On Facebook recently I saw references to the air raid drills we had when we were in school during the 50's and 60's. Boy do I remember those! In elementary school when the air raid siren went off (drills only) we had to do one of two things: we climbed under our desks and got into the "turtle"position, curled up with our knees beneath us and our hands crossed behind our necks, heads to the floor and eyes closed. (They told us about bright light that would hurt our eyes and other scary things so we did as we were told.)
The other option was when we went into the hallway and lined up against the walls, down on the floor in the same position, we girls told that if this were a real incident and not a drill we should pull our skirts up over our heads as well. I think that was scarier than the idea of a bomb going off. I don't remember a great deal of fear associated with these drills because they were like fire drills - just part of the deal at school and not really anything to worry about.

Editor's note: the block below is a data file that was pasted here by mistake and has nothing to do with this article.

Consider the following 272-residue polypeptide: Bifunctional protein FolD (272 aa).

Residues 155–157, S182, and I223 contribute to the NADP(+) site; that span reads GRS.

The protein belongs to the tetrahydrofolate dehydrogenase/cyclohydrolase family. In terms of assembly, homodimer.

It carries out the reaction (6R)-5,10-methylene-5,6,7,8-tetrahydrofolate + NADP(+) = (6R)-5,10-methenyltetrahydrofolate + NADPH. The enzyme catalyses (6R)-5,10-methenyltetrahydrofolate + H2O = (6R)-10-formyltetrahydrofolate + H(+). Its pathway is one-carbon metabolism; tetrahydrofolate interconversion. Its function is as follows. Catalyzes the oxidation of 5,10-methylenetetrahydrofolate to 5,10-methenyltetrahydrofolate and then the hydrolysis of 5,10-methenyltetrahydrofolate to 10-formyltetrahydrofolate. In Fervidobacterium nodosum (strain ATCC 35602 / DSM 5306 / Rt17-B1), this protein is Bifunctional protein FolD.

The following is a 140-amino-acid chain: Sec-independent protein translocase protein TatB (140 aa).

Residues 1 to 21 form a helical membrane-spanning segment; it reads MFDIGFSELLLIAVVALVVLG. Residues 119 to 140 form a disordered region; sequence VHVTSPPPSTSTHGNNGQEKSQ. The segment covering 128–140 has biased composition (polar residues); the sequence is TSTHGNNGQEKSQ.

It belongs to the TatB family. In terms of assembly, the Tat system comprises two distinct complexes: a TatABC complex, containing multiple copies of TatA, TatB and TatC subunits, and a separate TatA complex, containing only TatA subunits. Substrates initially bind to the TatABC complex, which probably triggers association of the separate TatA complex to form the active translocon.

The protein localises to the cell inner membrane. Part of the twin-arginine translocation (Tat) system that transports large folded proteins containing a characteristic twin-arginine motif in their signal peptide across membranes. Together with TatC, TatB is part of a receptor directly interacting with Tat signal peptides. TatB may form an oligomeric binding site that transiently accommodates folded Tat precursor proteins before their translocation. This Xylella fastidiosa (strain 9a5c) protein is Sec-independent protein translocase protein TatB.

But by the time I got to junior high school things were a bit more intimidating because by then people were building bomb shelters and the high school building we attended was a designated shelter with the triangular yellow and black sign letting the community know they could come there in case of an atomic attack. I'm not sure what the adults were thinking. My father used to pooh-pooh it all saying he'd prefer not to survive if we were to be bombed and I think he had the right idea.
Survival was not a pretty alternative, at least according to all the movies made in the 1960s about the survivors of such things. Movies like "The Omega Man" and "Planet of the Apes" were good xamples. I think Dad was right. I'm not sure why they stopped having those drills but perhaps it was because those in charge finally recognized the folly of their planning. It was a strange period in our history that fortunately our own children are totally unaware of. I'm happy to say they no longer have those drills in schools. Perhaps we're fooling ourselves. Or perhaps we're just being practical.